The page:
Following the signing of the bill into law last June, university administrators began to carve my daily environment into armed and unarmed zones: Guns in classrooms? Yes. Guns at sporting events? No. Appalled by this spectacle, I proceeded to do the two things that I have been trained to do as a philosopher: I debated with my colleagues and I wrote a critical essay. Then, having had my little scream into the abyss, I experienced a period of peace.
But now, as August 1 approaches, I find myself drawn back to the problems, both practical and philosophical, that are posed by campus carry. It seems to me that if we care about the future of American education, we must inquire after those things of value that stand at risk on armed campuses. The campus carry bill is, after all, not a peculiarly Texan piece of legislation. It has precedent in other states and, given the political climate, may be emulated elsewhere.
Much of the debate around campus carry has focused on physical risk — on the enhanced likelihood of suicide, domestic violence, assault or accidental discharge. Indeed, it was advice concerning the risk of accidental discharge that persuaded university administrators that it would be better to have students wear their guns into classrooms than to have them deposit them in lockers outside. The working group assigned by the president of our university with the task of providing recommendations about the implementation of campus carry determined that [PDF]: “A policy that increases the number of instances in which a handgun must be stored multiplies the danger of an accidental discharge.” So now, people who cannot be trusted to safely transfer their weapons to lockers will instead carry them into spaces of learning.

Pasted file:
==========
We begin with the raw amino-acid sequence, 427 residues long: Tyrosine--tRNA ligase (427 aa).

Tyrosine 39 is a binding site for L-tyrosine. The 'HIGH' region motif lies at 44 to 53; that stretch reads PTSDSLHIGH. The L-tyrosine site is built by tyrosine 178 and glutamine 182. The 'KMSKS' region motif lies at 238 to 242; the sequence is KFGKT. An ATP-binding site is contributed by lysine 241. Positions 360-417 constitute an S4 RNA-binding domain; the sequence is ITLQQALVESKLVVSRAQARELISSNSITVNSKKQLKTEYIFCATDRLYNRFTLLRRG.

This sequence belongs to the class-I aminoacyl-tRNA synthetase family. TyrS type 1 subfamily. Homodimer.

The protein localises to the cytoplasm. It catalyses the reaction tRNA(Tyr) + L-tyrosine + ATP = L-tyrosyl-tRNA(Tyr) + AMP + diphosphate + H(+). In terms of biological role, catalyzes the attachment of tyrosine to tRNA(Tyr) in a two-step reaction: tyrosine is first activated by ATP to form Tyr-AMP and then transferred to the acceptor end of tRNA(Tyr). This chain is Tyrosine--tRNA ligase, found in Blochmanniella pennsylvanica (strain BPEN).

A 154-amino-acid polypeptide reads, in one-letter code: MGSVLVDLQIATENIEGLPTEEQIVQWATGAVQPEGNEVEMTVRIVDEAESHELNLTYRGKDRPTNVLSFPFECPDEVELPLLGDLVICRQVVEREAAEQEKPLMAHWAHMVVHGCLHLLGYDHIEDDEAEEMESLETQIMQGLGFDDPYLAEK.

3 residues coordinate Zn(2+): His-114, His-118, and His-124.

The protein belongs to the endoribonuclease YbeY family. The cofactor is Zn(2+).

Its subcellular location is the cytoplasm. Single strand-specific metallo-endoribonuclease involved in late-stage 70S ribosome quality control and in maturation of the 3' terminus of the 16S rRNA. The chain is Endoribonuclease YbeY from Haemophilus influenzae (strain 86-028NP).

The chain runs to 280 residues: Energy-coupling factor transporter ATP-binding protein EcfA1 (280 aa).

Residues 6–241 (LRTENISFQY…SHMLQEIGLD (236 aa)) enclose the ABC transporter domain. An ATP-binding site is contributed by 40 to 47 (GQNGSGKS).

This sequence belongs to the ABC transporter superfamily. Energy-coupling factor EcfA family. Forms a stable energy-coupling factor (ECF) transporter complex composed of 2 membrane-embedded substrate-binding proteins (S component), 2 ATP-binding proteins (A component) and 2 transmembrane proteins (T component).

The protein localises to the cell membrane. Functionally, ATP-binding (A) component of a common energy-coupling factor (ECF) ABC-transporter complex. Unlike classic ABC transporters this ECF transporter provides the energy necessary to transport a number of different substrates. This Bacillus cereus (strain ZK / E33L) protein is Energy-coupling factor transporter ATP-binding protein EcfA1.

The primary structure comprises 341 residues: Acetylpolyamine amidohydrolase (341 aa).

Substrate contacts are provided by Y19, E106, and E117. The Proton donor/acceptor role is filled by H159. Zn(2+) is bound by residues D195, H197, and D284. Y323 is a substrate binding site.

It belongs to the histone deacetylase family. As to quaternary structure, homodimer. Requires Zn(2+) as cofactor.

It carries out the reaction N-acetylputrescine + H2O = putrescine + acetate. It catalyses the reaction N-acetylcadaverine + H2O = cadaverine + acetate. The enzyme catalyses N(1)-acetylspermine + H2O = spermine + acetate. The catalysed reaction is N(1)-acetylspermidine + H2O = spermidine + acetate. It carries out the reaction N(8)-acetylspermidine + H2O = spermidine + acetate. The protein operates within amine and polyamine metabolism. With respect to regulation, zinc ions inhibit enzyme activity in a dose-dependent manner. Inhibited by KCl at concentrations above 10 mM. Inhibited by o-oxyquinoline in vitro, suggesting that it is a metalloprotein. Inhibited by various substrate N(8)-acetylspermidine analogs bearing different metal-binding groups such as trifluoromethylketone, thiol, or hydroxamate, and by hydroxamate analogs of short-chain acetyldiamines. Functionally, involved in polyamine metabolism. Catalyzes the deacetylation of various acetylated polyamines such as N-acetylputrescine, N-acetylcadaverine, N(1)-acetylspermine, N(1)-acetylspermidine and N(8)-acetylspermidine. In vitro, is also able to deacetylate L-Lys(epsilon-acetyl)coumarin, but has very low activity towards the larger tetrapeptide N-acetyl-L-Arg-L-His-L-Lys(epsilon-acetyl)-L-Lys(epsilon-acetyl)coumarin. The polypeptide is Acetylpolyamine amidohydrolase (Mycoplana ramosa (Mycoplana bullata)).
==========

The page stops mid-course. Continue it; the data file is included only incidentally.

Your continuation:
In order to assess the physical risks of campus carry, we must rely on quantitative studies. But as philosophers, my colleagues and I can speak to some of the less explicit threats that campus carry poses by turning to our own long tradition of the qualitative study of violence and its role in human affairs. Consider the classroom, for example. What happens to it when its occupants suspect that someone has brought a gun inside? Campus carry poses a threat to the classroom as a space of discourse and learning even if no concealed carrier ever discharges their gun.